JF.
 

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The .357 Sig offers ballistics comparable to the .357 Magnum, which had a long history of successful use among many LE agencies.

The LE agencies moving to .357 Sig like it because of its ability to penetrate obstacles and still have enough energy to stop the threat.  Various State Police Departments and the Secret Service want a cartridge that can reliably get through windshields, car doors, and other forms of cover.  

I'm not an LEO so I wouldn't presume to tell them what they want or need.  But if they feel it works better for them than the 9 mm or .40 S&W, more power to them.  It would be nice if the officers get what they want rather than what some bureaucrat tells them they can have.
 

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Discussion Starter · #6 ·
Now I am doing this from memory from my cowboy shooting days but if I am correct, a .40 S&W is equvalent to the old 38/40, the .45ACP to the .45 Long Colt and the 44 Special/41 mag the old 44/40. Anything from a .41-45 Cal in a wheel gun is reported to be very good bg stoppers. But I can see the need for the .357 to shoot through barriers. But even the high velocity, smaller hole does not always work...i.e. the recent shooting of a NYC LEO who took a .357 Mag in the chest, later died, but was able to place 6 shots in two perps....
 

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[b said:
Quote[/b] (Jake Starr @ Dec. 13 2005,20:25)]Now I am doing this from memory from my cowboy shooting days but if I am correct, a .40 S&W is equvalent to the old 38/40, the .45ACP to the .45 Long Colt and the 44 Special/41 mag the old 44/40. Anything from a .41-45 Cal in a wheel gun is reported to be very good bg stoppers. But I can see the need for the .357 to shoot through barriers. But even the high velocity, smaller hole does not always work...i.e. the recent shooting of a NYC LEO who took a .357 Mag in the chest, later died, but was able to place 6 shots in two perps....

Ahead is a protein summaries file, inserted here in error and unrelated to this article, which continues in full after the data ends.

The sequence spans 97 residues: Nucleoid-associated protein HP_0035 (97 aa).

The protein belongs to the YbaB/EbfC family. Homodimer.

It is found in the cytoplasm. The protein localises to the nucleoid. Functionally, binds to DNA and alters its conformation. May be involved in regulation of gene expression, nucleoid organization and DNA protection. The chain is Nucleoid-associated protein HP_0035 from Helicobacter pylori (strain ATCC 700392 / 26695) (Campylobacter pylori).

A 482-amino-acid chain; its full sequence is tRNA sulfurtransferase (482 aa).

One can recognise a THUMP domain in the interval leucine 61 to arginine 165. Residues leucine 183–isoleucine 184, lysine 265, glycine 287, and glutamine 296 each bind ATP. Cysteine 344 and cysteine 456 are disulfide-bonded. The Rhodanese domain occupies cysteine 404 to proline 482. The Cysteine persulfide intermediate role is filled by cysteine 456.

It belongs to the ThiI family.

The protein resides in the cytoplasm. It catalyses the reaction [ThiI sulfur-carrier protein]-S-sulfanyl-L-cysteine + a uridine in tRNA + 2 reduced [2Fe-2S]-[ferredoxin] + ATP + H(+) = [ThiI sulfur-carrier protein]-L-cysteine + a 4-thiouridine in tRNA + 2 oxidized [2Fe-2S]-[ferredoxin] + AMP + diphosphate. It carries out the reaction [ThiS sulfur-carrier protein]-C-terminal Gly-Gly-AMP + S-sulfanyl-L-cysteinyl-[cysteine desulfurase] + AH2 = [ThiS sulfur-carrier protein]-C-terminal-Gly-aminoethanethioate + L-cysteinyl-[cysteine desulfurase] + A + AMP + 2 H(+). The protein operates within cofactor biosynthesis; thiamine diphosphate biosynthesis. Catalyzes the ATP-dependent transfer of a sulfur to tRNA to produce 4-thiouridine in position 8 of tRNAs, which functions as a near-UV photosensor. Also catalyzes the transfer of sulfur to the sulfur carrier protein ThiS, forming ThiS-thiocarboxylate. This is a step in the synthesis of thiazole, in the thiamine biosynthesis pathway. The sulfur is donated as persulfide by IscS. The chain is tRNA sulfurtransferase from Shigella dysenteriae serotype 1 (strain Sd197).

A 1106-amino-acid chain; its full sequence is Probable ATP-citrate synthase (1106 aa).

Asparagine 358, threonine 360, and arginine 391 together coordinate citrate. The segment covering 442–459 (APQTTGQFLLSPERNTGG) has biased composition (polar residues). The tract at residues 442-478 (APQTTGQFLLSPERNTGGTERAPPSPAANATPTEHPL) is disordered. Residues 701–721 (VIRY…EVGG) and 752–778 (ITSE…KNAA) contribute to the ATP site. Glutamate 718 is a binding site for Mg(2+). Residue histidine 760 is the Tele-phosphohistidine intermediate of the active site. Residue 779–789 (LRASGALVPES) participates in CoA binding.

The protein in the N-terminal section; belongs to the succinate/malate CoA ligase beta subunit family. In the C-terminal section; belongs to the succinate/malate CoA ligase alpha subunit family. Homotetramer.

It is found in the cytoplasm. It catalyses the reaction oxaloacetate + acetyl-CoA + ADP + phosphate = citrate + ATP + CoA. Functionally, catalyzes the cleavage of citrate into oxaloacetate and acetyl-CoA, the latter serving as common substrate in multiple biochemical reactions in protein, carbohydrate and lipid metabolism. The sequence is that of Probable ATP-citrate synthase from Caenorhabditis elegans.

The big thing about the 357 mag is that for years the 125 gr JHP has been the number one stopper. The 357 sig was attempt to duplicate the 357 mag in a semi auto. Now why they used the 9mm bullet and not the 38/357 I have no idea, but that was the original intent. I am not sure if it actually does what it was designed to do or not.
 

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[b said:
Quote[/b] ]Now why they used the 9mm bullet and not the 38/357 I have no idea,
Probably because the 9mm P projectile is the same diameter as the .38 Special and .357 Magnum.

Check your reloading manual.
 

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I bought the Bar-Sto 357Sig barrel for the P99 and it performs as expected. Accurate and powerful about the same kick as the 9 or 40. Just more noise and blast.
But I had to send the upper to Bar-Sto for good fitting at extra expense.
If I had it to do over, I would probably not because of cost to satisfaction factor.

As more law enforcement turn to the 357Sig caliber, Walther may be served to offer the caliber. Smith and Wesson is offering the new M&P model in 357Sig according to the factory website.

As a note I have the Sig P239 (single stack) in 357Sig and love it.